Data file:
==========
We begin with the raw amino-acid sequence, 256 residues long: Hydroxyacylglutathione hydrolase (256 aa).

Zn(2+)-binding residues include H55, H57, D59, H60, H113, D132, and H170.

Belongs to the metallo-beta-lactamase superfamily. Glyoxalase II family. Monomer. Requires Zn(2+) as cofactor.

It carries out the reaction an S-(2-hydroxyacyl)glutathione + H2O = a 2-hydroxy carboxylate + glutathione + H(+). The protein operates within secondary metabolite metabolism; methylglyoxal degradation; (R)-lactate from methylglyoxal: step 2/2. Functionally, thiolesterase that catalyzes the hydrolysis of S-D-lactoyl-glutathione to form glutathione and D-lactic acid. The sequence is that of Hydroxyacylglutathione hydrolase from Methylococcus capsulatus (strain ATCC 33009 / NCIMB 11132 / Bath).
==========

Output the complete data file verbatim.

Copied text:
We begin with the raw amino-acid sequence, 256 residues long: Hydroxyacylglutathione hydrolase (256 aa).

Zn(2+)-binding residues include H55, H57, D59, H60, H113, D132, and H170.

Belongs to the metallo-beta-lactamase superfamily. Glyoxalase II family. Monomer. Requires Zn(2+) as cofactor.

It carries out the reaction an S-(2-hydroxyacyl)glutathione + H2O = a 2-hydroxy carboxylate + glutathione + H(+). The protein operates within secondary metabolite metabolism; methylglyoxal degradation; (R)-lactate from methylglyoxal: step 2/2. Functionally, thiolesterase that catalyzes the hydrolysis of S-D-lactoyl-glutathione to form glutathione and D-lactic acid. The sequence is that of Hydroxyacylglutathione hydrolase from Methylococcus capsulatus (strain ATCC 33009 / NCIMB 11132 / Bath).